I am the living bread which came down from heaven; if any one eats of this bread, he will live for ever; and the bread which I shall give for the life of the world is my flesh.” The Jews then disputed among themselves, saying, “How can this man give us his flesh to eat?” So Jesus said to them, “Truly, truly, I say to you, unless you eat the flesh of the Son of man and drink his blood, you have no life in you; he who eats my flesh and drinks my blood has eternal life, and I will raise him up at the last day. For my flesh is food indeed, and my blood is drink indeed. He who eats my flesh and drinks my blood abides in me, and I in him. As the living Father sent me, and I live because of the Father, so he who eats me will live because of me (John 6:51–57).

Then he said to his disciples, “The harvest is plentiful, but the laborers are few; pray therefore the Lord of the harvest to send out laborers into his harvest.” (Matthew 9:37–38)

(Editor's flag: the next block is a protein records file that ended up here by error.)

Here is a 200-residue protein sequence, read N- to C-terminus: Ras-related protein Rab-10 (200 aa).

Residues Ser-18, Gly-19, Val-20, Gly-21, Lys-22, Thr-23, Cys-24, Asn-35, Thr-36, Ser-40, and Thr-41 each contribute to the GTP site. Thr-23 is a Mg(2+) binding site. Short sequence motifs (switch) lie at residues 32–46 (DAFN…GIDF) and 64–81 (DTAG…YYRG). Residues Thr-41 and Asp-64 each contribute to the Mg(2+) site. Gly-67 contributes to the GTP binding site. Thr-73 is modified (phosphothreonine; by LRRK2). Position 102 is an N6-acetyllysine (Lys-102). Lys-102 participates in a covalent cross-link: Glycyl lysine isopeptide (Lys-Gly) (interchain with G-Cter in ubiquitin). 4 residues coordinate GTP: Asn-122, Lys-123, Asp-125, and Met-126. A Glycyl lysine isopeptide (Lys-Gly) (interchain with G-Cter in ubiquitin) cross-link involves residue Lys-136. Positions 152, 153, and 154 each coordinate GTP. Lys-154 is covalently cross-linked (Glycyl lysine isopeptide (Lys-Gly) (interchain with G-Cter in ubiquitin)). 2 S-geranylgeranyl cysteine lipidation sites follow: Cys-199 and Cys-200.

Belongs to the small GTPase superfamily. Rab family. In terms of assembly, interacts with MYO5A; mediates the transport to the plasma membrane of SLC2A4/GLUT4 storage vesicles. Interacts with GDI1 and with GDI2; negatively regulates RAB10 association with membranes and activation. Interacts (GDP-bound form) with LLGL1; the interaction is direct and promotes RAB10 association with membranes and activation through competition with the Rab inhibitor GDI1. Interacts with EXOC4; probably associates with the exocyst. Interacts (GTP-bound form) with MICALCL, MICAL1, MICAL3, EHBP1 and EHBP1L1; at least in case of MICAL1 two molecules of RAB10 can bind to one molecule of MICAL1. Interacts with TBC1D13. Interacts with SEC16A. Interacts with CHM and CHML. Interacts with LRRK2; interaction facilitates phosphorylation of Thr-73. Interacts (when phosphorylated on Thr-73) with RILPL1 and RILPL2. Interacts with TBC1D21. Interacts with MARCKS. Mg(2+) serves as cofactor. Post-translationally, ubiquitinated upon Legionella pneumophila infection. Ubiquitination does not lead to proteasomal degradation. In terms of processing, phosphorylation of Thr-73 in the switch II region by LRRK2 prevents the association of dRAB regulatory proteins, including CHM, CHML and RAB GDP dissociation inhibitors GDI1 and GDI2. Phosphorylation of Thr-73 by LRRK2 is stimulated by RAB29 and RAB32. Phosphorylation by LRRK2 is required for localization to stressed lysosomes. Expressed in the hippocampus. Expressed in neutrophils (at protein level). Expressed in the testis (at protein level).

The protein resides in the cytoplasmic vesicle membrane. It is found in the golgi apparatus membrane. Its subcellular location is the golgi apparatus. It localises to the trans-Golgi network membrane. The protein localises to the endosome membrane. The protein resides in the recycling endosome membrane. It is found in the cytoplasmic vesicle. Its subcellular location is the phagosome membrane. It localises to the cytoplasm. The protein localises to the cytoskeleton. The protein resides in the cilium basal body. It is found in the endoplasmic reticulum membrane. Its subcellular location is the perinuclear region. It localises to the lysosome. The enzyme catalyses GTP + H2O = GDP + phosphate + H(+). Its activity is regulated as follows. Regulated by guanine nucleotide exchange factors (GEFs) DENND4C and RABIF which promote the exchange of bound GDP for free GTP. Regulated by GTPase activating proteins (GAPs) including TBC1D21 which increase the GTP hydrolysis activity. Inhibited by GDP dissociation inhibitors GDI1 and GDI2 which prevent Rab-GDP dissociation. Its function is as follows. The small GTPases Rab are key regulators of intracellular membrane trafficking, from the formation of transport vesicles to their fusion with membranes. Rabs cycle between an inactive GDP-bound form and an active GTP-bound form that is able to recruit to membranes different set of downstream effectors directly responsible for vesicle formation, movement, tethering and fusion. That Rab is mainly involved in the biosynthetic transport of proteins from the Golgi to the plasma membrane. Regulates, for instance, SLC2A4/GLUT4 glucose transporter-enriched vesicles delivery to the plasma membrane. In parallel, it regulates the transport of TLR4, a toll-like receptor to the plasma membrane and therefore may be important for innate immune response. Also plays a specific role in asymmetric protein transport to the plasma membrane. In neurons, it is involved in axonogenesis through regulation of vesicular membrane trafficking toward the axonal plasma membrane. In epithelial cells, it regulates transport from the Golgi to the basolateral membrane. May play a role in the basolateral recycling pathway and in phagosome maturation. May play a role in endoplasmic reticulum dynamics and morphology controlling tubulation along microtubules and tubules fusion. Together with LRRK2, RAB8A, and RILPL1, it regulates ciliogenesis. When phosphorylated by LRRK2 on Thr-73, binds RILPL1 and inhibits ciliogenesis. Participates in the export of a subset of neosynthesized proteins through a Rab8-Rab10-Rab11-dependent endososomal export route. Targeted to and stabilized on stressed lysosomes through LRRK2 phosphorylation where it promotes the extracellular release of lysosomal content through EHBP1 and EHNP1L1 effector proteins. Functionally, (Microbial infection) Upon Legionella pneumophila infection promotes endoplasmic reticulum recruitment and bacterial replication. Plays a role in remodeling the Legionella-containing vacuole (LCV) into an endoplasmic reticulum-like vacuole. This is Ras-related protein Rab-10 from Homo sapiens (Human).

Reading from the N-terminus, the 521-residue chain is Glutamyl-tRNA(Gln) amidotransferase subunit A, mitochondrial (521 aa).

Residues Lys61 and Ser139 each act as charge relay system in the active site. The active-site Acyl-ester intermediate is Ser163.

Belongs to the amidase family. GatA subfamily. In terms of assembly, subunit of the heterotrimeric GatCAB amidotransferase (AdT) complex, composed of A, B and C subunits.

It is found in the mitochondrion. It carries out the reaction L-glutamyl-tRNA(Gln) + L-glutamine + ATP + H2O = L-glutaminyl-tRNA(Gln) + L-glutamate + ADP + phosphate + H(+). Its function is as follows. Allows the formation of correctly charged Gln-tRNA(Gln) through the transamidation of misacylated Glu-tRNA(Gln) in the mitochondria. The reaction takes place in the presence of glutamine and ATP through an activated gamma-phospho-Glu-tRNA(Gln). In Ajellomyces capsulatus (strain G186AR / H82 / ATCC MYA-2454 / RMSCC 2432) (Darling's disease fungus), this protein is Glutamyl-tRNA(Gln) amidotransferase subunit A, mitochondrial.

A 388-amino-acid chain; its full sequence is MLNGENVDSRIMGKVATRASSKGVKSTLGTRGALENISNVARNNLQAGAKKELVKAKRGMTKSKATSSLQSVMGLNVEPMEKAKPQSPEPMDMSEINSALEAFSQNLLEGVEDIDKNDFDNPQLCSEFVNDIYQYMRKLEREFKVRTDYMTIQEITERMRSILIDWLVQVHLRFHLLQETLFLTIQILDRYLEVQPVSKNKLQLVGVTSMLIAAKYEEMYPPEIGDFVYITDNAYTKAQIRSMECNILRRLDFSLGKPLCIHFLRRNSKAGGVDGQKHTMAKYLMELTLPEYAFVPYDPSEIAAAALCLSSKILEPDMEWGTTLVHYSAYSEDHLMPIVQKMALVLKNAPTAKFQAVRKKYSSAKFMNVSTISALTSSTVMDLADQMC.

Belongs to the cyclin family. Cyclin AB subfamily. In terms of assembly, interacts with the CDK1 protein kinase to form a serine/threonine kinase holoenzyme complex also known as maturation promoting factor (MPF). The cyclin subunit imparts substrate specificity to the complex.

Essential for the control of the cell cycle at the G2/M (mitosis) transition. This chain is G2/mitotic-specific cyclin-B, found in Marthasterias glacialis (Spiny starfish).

God, give us men and women to “take it up a notch” and evangelize. Let us always be praying for men and women to answer the call to holiness, especially to the priesthood and religious life.

For my remaining time in the nursing home, I pray and hope to be a blessing to my fellow Catholic brothers and sisters here, as well as to non-Catholics. I desire only to mirror Jesus so they can draw closer to Him and His Church.

On July 5, 1970, I found Jesus, and on April 18, 1992 (Easter Vigil), I found His Church. Praise be to God! Thank you Jesus!

Jim Barnett

Jim Barnett was received into full communion with the Catholic Church at the Easter Vigil on April 18, 1992.